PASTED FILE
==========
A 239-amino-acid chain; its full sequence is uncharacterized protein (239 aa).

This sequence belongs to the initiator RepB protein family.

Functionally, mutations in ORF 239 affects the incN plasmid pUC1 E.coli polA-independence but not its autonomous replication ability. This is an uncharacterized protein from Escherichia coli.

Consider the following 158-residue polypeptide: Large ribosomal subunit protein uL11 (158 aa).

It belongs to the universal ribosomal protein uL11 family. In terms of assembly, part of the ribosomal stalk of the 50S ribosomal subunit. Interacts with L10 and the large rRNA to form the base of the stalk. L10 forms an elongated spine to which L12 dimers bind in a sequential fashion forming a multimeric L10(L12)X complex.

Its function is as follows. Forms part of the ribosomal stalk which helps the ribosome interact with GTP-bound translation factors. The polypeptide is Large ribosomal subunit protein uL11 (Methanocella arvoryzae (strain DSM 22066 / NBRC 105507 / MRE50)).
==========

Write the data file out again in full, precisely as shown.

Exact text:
A 239-amino-acid chain; its full sequence is uncharacterized protein (239 aa).

This sequence belongs to the initiator RepB protein family.

Functionally, mutations in ORF 239 affects the incN plasmid pUC1 E.coli polA-independence but not its autonomous replication ability. This is an uncharacterized protein from Escherichia coli.

Consider the following 158-residue polypeptide: Large ribosomal subunit protein uL11 (158 aa).

It belongs to the universal ribosomal protein uL11 family. In terms of assembly, part of the ribosomal stalk of the 50S ribosomal subunit. Interacts with L10 and the large rRNA to form the base of the stalk. L10 forms an elongated spine to which L12 dimers bind in a sequential fashion forming a multimeric L10(L12)X complex.

Its function is as follows. Forms part of the ribosomal stalk which helps the ribosome interact with GTP-bound translation factors. The polypeptide is Large ribosomal subunit protein uL11 (Methanocella arvoryzae (strain DSM 22066 / NBRC 105507 / MRE50)).